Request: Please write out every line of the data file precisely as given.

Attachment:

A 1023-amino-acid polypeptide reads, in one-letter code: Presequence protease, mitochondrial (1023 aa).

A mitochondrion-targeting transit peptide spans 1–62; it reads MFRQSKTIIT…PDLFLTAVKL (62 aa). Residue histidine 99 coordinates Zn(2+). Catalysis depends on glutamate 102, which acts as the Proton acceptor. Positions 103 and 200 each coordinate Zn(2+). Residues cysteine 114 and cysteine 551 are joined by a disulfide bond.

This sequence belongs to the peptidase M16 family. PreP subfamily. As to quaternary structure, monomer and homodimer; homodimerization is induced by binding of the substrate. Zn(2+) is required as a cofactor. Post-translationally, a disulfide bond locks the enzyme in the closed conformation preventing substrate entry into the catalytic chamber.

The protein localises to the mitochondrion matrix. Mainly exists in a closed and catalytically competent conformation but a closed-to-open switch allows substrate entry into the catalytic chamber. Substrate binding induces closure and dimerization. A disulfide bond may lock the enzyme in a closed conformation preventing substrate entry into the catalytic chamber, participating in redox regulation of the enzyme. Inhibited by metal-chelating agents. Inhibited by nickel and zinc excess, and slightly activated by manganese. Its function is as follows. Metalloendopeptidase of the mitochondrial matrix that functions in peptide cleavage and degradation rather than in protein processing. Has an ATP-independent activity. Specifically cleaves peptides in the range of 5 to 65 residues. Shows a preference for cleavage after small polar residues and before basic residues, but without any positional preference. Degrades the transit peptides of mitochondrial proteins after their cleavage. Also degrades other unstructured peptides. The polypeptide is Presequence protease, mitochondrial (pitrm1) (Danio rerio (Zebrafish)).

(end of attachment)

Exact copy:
A 1023-amino-acid polypeptide reads, in one-letter code: Presequence protease, mitochondrial (1023 aa).

A mitochondrion-targeting transit peptide spans 1–62; it reads MFRQSKTIIT…PDLFLTAVKL (62 aa). Residue histidine 99 coordinates Zn(2+). Catalysis depends on glutamate 102, which acts as the Proton acceptor. Positions 103 and 200 each coordinate Zn(2+). Residues cysteine 114 and cysteine 551 are joined by a disulfide bond.

This sequence belongs to the peptidase M16 family. PreP subfamily. As to quaternary structure, monomer and homodimer; homodimerization is induced by binding of the substrate. Zn(2+) is required as a cofactor. Post-translationally, a disulfide bond locks the enzyme in the closed conformation preventing substrate entry into the catalytic chamber.

The protein localises to the mitochondrion matrix. Mainly exists in a closed and catalytically competent conformation but a closed-to-open switch allows substrate entry into the catalytic chamber. Substrate binding induces closure and dimerization. A disulfide bond may lock the enzyme in a closed conformation preventing substrate entry into the catalytic chamber, participating in redox regulation of the enzyme. Inhibited by metal-chelating agents. Inhibited by nickel and zinc excess, and slightly activated by manganese. Its function is as follows. Metalloendopeptidase of the mitochondrial matrix that functions in peptide cleavage and degradation rather than in protein processing. Has an ATP-independent activity. Specifically cleaves peptides in the range of 5 to 65 residues. Shows a preference for cleavage after small polar residues and before basic residues, but without any positional preference. Degrades the transit peptides of mitochondrial proteins after their cleavage. Also degrades other unstructured peptides. The polypeptide is Presequence protease, mitochondrial (pitrm1) (Danio rerio (Zebrafish)).